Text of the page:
term “household or personal service” which is followed by a list of examples. The term “household or personal service” is
not part of the list of examples that follow that term.
the Supreme Court also found that the use of the word “or” to separate two
terms in a statute indicated Parliament’s intent to distinguish the two terms,
and that the noscitur a sociis rule was not applicable in that case. The
Court said at paragraph 61:
In the present case, the words “conceal” and “convert”
are not part of a list. On the contrary, they are two distinct terms with
distinct meanings. This is demonstrated by Parliament’s use of the expression
“with intent to conceal or convert”, as the use of the word “or” shows an
intent to distinguish the two terms from each other. For this reason, these
two terms should not be read together, and the noscitur a sociis rule
does not apply.
Here, the use of
the word “or” between “household” and “personal” in the term “household or
personal service” supports the view that Parliament intended to distinguish
between household services and personal services and intended to include
services beyond those ordinarily considered household services.
The fact that the
exemption for homemaker services falls within Part II of Schedule V, which
deals with health care services, is further contextual support for the
conclusion that assistance provided to elderly or infirm persons with the
activities of daily living would be included in the concept of “personal
service.” It would also support the conclusion that the examples used in the
definition of “homemaker service” –cleaning, laundering, meal preparation and
child care – are included because they might not be otherwise thought of as
health care services.
In so far as the
exemption falls within Part II of Schedule V, it would also appear that the
purpose of section 13 is to exempt personal services in the nature of health services
such as assistance with the activities of daily living as well as household services.
conclusion regarding the plain meaning of the words “personal service”, I
attribute little interpretive weight to the subsequent amendment of section 13
of Part II to Schedule V or to the material in the “Economic Action Plan 2013” document
cited by counsel. I agree with the following observations of Bowie, J. in Glaxo Wellcome Inc. v. The
DTC 1159, affd  6638 (at
page 1162) regarding the use of extrinsic materials in statutory
One must bear in mind that it is Parliament
that passes legislation, and it is through the words of that legislation that
Parliament speaks. An act of Parliament represents the collective will of
Parliament. One cannot be certain that the same can be said of extrinsic
materials. To attempt to determine the intent of a statutory provision by reference
to a speech delivered by a member of the government, a speech that he or she
may well not have written, or by technical or explanatory notes prepared by
officials of the Department of Finance, or other budgetary materials, strikes
me as a potentially dangerous course of action. Where a court strains to assign
to reasonably comprehensible language an extended meaning that conforms to what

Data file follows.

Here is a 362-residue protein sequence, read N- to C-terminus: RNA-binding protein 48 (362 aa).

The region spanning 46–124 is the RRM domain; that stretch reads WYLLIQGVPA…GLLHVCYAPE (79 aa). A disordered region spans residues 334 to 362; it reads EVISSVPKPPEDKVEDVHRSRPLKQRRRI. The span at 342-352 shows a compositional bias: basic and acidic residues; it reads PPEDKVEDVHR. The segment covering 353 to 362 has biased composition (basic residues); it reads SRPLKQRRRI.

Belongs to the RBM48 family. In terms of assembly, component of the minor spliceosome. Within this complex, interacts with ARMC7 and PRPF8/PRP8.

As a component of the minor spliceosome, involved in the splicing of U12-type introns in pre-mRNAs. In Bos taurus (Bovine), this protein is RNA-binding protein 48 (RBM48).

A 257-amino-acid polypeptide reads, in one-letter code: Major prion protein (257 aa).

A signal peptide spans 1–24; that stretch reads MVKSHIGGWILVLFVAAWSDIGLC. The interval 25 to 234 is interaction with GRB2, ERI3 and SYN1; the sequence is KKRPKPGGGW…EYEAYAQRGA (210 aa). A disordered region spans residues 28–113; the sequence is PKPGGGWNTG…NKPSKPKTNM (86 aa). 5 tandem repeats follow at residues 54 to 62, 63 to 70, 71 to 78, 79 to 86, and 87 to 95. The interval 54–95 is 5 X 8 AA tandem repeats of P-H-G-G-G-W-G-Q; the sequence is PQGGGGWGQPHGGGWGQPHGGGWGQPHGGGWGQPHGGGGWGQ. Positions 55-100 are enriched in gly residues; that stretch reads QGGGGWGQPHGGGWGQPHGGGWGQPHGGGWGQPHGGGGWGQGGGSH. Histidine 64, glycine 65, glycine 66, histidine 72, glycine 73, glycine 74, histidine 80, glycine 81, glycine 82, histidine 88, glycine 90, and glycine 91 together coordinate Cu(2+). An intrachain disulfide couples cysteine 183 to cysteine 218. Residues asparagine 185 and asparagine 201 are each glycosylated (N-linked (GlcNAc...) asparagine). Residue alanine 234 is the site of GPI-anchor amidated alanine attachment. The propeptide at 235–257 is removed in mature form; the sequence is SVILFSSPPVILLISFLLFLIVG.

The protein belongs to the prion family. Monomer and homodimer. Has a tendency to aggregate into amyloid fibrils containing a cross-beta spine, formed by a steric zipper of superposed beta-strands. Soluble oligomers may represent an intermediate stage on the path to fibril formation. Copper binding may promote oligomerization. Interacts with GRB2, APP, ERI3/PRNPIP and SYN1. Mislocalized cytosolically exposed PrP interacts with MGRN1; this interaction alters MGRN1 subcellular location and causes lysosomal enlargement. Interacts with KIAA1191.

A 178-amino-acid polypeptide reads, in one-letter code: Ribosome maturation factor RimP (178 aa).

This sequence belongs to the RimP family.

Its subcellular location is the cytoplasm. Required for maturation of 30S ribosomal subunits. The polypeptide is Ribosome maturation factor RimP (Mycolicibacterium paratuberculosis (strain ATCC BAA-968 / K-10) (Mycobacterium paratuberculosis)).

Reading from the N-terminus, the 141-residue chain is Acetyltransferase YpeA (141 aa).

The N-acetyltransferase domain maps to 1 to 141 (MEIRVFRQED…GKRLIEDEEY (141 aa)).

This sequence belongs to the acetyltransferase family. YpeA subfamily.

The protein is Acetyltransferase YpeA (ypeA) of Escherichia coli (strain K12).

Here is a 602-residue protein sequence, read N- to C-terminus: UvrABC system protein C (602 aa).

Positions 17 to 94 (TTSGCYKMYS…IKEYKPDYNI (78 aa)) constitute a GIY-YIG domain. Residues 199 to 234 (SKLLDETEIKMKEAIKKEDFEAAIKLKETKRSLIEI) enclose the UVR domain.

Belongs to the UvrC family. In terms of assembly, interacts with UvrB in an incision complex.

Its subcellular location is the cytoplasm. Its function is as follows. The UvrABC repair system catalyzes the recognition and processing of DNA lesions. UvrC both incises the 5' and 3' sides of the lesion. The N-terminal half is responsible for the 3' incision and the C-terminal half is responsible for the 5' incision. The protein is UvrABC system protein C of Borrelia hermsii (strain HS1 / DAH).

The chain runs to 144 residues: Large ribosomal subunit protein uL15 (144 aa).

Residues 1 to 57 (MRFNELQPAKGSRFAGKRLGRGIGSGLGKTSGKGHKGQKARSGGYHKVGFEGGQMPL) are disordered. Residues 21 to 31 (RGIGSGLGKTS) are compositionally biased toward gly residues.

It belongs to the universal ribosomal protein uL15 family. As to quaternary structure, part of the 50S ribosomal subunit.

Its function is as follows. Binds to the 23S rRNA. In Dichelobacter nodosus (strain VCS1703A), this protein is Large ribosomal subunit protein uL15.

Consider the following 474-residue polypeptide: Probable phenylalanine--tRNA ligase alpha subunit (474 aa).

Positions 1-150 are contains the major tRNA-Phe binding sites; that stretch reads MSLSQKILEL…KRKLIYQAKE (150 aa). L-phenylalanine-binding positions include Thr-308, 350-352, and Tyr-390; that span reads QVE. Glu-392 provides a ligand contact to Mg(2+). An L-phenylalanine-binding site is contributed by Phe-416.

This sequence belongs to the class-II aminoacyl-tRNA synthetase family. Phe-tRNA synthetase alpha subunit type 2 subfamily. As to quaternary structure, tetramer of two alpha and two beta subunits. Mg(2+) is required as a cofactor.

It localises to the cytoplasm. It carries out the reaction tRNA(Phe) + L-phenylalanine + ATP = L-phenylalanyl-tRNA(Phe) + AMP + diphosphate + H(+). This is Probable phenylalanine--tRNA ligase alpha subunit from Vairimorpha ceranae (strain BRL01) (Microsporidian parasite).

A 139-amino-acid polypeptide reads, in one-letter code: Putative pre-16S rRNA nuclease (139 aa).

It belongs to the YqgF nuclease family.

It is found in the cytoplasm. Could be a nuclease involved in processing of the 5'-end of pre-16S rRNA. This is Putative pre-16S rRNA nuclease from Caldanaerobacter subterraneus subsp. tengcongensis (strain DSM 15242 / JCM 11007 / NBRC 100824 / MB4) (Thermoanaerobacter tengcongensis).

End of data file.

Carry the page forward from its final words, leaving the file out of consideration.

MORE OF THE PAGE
it conceives, on the basis of extrinsic materials, to be what Parliament was
seeking to achieve it runs the risk of crossing the line that separates the
judicial from the legislative function.
I find that the
interpretation proposed by the appellants is more consonant with the text,
context and purpose of the definition of “homemaker service”.
Did SimpeQ and HARPS supply homemaker services or personnel services
to the appellants?
next argument was that the supplies made by SimpeQ to CT and by HARPS to CH
were supplies of personnel or general staffing services rather than of
however, is not supported by the evidence before me. The contracts between SimpeQ
and CT and between HARPS and CH clearly provide for the supply of services
including care services, hospitality services and housekeeping services. There
is also the uncontradicted evidence of Mr. Gehlen that these services were
provided by SimpeQ and HARPS. The respondent’s attempt to recharacterize the
supplies as supplies of personnel services is therefore unfounded.
Were the services rendered to individuals in their place of
wording of section 13 of Part II require that the homemaker services be
rendered to an individual in the individual’s place of residence. The respondent
admits that Courtyard Terrace and Cartier House were the sole place of
residence of their residents, but argues that the services in issue were rendered
in each of those facilities “as a whole”, while the place of residence of the
residents was restricted to their individual suites in the case of Courtyard
Terrace or to their rooms in the case of Cartier House.
Once again, there
is little basis in the evidence on which to limit the spatial bounds of the residents’
residence as suggested by the respondent. The area beyond the units or rooms
were either common areas for all residents and used exclusively by them as
living space in the ordinary course of residing in Courtyard Terrace or Cartier
House, or were areas such as kitchens, laundries or offices that were used